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Water Discovered for First Time in Exoplanet Atmosphere

A handout artist's impression released Sept. 11, 2019, by ESA/Hubble shows the K2-18b super-Earth, the only super-Earth exoplanet known to host both water and temperatures that could support life.

Planet also has temperatures suitable for life, scientists say

British scientists say they have found water for the first time in the atmosphere of a planet outside our solar system.

Researchers at University College London said Wednesday they found water vapor in a planet's air 110 light years from Earth that has temperatures suitable for life as we know it.

More than 4,000 exoplanets have been detected, but scientists say it is the only known exoplanet that has water, temperatures needed for life and a rocky surface.

It is not known if the planet, twice the size of Earth, eight times its mass, has water flowing on its surface.

But scientists say the so-called Super Earth is an ideal distance from its sun to conceivably harbor life.

The planet, known as K2-18b, was discovered in 2015 by the U.S. National Aeronautics and Space Administration.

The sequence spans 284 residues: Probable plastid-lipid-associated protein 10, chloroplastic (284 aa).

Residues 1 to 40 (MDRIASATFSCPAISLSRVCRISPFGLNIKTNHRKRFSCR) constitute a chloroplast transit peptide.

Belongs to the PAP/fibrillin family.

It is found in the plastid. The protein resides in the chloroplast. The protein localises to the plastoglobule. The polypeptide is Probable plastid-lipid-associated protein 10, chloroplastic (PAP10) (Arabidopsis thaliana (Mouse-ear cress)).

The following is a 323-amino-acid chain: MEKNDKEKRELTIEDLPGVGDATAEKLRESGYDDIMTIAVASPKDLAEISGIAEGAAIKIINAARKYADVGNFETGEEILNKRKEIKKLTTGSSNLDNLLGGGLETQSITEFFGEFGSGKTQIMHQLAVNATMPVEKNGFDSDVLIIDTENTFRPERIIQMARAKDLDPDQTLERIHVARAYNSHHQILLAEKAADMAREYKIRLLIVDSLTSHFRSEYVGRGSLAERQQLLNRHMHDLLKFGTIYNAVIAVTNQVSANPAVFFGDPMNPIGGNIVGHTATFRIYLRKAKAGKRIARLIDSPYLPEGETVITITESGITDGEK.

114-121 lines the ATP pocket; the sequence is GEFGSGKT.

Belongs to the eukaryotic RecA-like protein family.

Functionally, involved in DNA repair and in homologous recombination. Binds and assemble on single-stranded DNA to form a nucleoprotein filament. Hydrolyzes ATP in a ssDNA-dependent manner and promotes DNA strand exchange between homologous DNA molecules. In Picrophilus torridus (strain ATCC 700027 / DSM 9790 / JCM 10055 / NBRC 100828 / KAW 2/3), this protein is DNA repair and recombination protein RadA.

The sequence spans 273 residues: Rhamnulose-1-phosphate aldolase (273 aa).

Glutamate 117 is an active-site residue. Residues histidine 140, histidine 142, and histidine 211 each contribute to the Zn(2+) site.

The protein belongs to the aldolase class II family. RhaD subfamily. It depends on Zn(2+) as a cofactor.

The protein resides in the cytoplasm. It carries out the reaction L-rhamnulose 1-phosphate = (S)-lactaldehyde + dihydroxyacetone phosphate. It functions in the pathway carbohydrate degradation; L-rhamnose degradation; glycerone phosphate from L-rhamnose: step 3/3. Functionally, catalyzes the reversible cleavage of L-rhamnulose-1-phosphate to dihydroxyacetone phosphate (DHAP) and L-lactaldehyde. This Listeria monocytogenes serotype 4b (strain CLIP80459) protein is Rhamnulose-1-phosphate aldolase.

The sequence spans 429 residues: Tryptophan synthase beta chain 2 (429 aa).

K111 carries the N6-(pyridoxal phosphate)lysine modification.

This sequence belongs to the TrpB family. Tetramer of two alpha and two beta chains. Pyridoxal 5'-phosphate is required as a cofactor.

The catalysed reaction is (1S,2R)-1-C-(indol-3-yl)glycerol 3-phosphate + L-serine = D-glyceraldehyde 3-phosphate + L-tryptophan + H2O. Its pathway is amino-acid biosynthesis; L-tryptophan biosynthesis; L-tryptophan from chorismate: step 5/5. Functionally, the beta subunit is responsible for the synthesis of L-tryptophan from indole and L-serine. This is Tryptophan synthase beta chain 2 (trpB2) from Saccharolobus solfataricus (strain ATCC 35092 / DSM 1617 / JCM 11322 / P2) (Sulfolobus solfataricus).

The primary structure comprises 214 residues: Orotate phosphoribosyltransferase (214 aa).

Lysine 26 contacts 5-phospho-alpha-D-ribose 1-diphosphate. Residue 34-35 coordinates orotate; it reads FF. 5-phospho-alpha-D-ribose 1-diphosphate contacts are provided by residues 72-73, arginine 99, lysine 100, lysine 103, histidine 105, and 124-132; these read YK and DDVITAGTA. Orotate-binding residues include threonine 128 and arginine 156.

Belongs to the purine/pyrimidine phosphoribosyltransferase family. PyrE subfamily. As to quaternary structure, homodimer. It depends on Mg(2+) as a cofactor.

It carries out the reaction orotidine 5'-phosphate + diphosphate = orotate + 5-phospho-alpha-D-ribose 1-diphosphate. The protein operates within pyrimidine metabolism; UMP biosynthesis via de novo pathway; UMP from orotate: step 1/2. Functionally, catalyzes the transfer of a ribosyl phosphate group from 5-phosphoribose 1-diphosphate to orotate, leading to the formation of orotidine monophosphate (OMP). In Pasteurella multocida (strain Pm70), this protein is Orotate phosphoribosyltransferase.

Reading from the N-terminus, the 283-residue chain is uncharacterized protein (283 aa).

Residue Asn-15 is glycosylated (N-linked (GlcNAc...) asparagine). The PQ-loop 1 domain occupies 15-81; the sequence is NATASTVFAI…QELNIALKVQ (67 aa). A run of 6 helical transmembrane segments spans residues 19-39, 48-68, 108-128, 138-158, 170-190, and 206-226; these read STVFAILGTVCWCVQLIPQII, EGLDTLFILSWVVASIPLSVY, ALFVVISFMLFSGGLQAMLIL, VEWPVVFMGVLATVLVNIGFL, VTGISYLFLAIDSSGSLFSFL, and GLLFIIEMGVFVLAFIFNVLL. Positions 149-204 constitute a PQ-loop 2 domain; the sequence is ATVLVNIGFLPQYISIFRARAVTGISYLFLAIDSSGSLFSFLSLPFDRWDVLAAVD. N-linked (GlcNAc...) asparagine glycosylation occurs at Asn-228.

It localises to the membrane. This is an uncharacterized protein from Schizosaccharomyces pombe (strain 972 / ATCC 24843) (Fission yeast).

"Finding water in a potentially habitable world other than Earth is incredibly exciting," said Angelos Tsiaras, lead author of the UCL report that was published in the journal Nature Astronomy. "K2-18b is not 'Earth 2.0' but it brings us closer to answering the fundamental question: Is the Earth unique?"

Scientists expect future space missions to detect hundreds of other exoplanets in coming decades.

A new generation of space exploration instruments will be able to describe exoplanet atmospheres in much greater detail.

The European Space Agency's ARIEL space telescope, for example, is scheduled for launch in 2028 and will observe some 1,000 planets, a sampling large enough to identify patterns and outliers.